The COVID 19 Era has begun. In addition to lives lost, there’s an economic toll that has yet to be determined at the time this content is being written. With small businesses on life support, these are scary times for business owners and for the intermediaries helping owners navigate through them. So how has COVID 19 affected business transactions?
As a business intermediary helping owners determine the “Most Probable Sales Price,” or MPSP of their businesses here in the Triangle, I hear a common question:
“That value makes sense, but what about all my stuff? Can I get paid for that too?”
The answer is rarely what the business owner wants to hear, but there’s a sound reason for it, and understanding how businesses are priced can help an owner with decisions on how to allocate resources for assets; especially if they are planning to sell in the near future.
In this article, we’ll explore the market approach for small businesses and what value the assets carry…
Doing deals can be expensive. A lot of entrepreneurs want to save money by not hiring an advisor or they don’t know when they should make the investment on an advisor. It’s important to understand the roles of the broker and other advisors, especially legal counsel, and to know when to bring in a professional. Here are some milestones in a deal, and how to know when to hire a business advisor.
One of the greatest risks any buyer faces is what will happen to the business’ best customers post-sale. Will the top customers celebrate the founder’s great accomplishment or maybe decide it’s a good opportunity to negotiate better pricing or payment terms with the new owner? Or worse yet, will they be spooked by the new owners and find an alternative vendor?
Astute buyers measure this risk quickly. Typically, one of the first questions experienced buyers ask the business broker is about the presence or lack of a customer concentration.
For the business owner considering the sale of his business in the near future, having a clear understanding if a customer concentration exists is vitally important. In fact, the lack of a customer concentration is a great selling point.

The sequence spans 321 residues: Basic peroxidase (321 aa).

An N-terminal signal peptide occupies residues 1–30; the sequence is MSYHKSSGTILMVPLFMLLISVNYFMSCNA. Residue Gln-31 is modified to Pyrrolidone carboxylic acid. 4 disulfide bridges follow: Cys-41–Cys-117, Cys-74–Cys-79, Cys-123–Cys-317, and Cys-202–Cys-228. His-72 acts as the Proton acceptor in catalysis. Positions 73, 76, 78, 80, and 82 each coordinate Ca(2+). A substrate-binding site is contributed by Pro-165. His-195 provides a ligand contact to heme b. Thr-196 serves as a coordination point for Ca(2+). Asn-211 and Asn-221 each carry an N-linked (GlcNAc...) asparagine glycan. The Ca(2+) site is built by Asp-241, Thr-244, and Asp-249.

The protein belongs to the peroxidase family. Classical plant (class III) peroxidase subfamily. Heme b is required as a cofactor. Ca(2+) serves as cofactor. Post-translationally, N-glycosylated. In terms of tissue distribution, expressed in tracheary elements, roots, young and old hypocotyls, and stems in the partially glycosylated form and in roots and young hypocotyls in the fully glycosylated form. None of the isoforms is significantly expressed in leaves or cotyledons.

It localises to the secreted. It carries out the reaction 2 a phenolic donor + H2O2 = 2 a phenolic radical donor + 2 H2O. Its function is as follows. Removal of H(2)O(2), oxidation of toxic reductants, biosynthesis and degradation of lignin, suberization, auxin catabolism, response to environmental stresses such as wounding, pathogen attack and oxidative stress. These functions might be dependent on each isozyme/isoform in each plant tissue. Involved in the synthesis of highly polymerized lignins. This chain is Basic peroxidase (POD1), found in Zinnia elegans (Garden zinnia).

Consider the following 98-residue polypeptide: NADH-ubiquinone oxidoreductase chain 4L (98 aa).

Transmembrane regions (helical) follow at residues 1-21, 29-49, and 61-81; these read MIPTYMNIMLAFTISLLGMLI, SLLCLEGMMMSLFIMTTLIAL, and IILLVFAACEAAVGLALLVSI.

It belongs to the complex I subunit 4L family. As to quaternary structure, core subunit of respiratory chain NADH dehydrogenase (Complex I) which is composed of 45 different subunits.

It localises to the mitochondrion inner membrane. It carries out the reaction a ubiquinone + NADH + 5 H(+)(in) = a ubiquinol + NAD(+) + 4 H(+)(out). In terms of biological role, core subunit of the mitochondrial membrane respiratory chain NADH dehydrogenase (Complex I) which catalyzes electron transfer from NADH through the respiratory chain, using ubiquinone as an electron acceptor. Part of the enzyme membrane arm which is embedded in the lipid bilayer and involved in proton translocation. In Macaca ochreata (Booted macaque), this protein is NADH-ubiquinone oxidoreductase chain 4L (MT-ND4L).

Depending on the circumstances and objective of the owner, the value of a business can vary considerably. For instance, upon sale to unrelated party, an owner would expect to receive the maximum purchase price for their business the unrelated party is willing to pay. However, that same sale to a family member or employee may need to be structured so the cash flow of the business can support the purchase price.
For a closely held business, owners generally have little idea about the value of their business, or whether their business is generating an adequate return on investment, and what drives its value.
A Broker’s Opinion of Value, or BOV, can help an owner determine what the business would sell for on the open market. This, in relation to an owner’s “pain” level, are often enough to make a decision if they are ready to sell.
Anyone who owns a family business is intimately familiar with the blood, sweat, and tears associated with building and then keeping the business viable. Nevertheless, it is not unusual for the business entrepreneur to postpone consideration of various issues involved in transferring the business to the next generation, including determining the value of the business.
At some point in time, every business owner will leave their business (voluntarily or involuntarily). Through proper planning, an owner should expect to achieve their desired goals. Statistics show that the value of an owner’s business accounts for over 90% of their personal wealth. However, more than 75% of all business owners do not have a formal transition plan in place.